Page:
Friday, August 28, 2009

Just a Few More Vacation Thoughts

Wow. I really didn't expect this kind of response. I see that my original Flash rant is up to 29 comments. I'm a little scared to read the ones I haven't read when I finally get back from vacation. I really seem to have pissed off a lot of people. That honestly was never my intention.

To some extent, I regret the "Flash Sucks" part of the discussion. Not because it's necessarily untrue, though: It's my honest opinion of Flash on Mac OS X - it's leaky, crash-prone and, well... sucks. But, I regret it because that statement has detracted from the real discussion that's been going on underneath it all. It seems to me that many Flash proponents are trying to write me off as "just another run-of-the-mill Flash Hater" predicting the demise of Flash "yet again". The same old story, nothing to see here. Move along, move along.

But I'm not a run-of-the-mill Flash hater, and I'm not predicting Flash's demise because I hate it. I'm not even predicting Flash's total demise, just the demise of Flash cum general purpose web-development tool. And my predictions are the result of a fairly thorough knowledge of the history of web development and a reasonably educated guess about where things are likely going next.

And you know what? Flash is the completely wrong approach for a general-purpose web development tool. Flash's current approach is anathema to what has become fairly widely recognized as good web development practices. The fact that Flash is fun or easy, or that the tools are great doesn't change that it is fundamentally flawed approach to doing web development.

And, believe it or not, I'm going on about this for the opposite motivation from hate. I'm dwelling on this because I don't want the many excellent Flash and Flex developers I've met to get screwed if the walls do come crumbling down. I can tell you stories about programmers I've known who spent a career working in PL360 or COBOL, only to find themselves without a job and with a skillset that was completely obsolete and not marketable. Take a look at this list and tell me how many languages you recognize. Languages go obsolete all the time. Some of the ones that have gone obsolete were bigger stars in their day than Flash is now.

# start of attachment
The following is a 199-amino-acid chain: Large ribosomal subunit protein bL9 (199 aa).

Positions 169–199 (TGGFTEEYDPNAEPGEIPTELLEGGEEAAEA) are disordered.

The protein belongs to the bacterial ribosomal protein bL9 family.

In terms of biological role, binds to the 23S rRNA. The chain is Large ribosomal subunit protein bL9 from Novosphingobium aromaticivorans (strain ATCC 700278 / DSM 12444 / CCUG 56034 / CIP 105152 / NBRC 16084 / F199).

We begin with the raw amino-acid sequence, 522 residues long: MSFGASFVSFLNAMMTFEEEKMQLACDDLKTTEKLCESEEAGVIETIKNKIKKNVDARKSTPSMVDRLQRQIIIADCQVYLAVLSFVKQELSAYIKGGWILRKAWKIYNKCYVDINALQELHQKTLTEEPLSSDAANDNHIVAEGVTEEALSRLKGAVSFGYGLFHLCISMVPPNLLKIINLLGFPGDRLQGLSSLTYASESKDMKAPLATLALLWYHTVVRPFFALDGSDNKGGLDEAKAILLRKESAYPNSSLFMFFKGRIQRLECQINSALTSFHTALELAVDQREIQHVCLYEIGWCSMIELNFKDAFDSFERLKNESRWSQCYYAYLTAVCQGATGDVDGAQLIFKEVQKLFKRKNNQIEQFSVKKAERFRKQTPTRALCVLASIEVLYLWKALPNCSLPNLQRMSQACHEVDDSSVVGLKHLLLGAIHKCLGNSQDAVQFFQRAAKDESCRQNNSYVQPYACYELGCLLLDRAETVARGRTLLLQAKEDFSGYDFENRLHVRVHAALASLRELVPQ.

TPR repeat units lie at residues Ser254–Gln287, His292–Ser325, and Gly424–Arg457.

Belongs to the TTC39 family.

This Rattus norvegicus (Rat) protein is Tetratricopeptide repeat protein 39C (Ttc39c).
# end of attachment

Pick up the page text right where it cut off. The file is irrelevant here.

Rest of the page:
Right now, we have fifteen years of web development evolution to look back upon. It's now a fairly mature space, and we are at a point where we have a pretty good idea of what things have worked and are sustainable and scaleable. We also have a pretty good idea of what things have not worked. And though you might disagree with me, when I look at the web technologies that have survived, the Flash plug-in is an anomaly. If the web is headed where it looks like it's headed, it's hard for me to see how Flash can continue to remain as relevant as it has up until now. That's not hate, that's just reality.

You can do so much more with HTML and Javascript today than you could a decade ago, or even a couple of years ago. With the exception of certain types of online games, the vast majority of what Flash is used for on the web can already be done in HTML and Javascript without waiting for HTML5 (combined, of course, with server-side development of some sort). The situations where Flash is truly necessary are dwindling, and Flash's uptake in the area of greatest growth (the mobile web) has been lackluster at best. "Dismal" is probably a better adjective than "lackluster" to describe the mobile Flash uptake.

There might be a silver lining here, but I don't see it. Adobe's done too little too late when it comes to opening up Flash, and has done too little too late in the mobile realm period. Adobe can send out press releases about "billions of Flash-enabled mobile devices" till the cows come home, but it's simply not reality. It's just marketing types playing with semantics. Companies only mince words when they have something to hide. To a consumer, a Flash-enabled mobile device is one that can access most any Flash content that's anywhere on the web just as if they were at home on their computer. There aren't billions of devices that can do that. There aren't any devices that can do that yet.

And think of this. If Flash somehow maintains or increases its prevalence as a web development tool going forward, I'll have been wrong in a couple of blog postings on the Internet. If I'm right, an awful lot of people are going to be finding their skills less and less relevant and less and less marketable.

I've been wrong before. I can live with being wrong. But what if it turns out I am right? What if it turns out that after 26 years of being online1 and keeping abreast of the technology involved in online communications I actually know something about it? What if these rants aren't the result of hatred but are rather just an honest assessment of Flash's current place in a complex and ever-changing technology landscape? If you're a Flash developer, especially if Flash development is your only marketable software development skill, well… just make sure you can live with me being right. I'll continue to be able to put food on the table if I'm wrong about this. Please make sure you can say the same thing.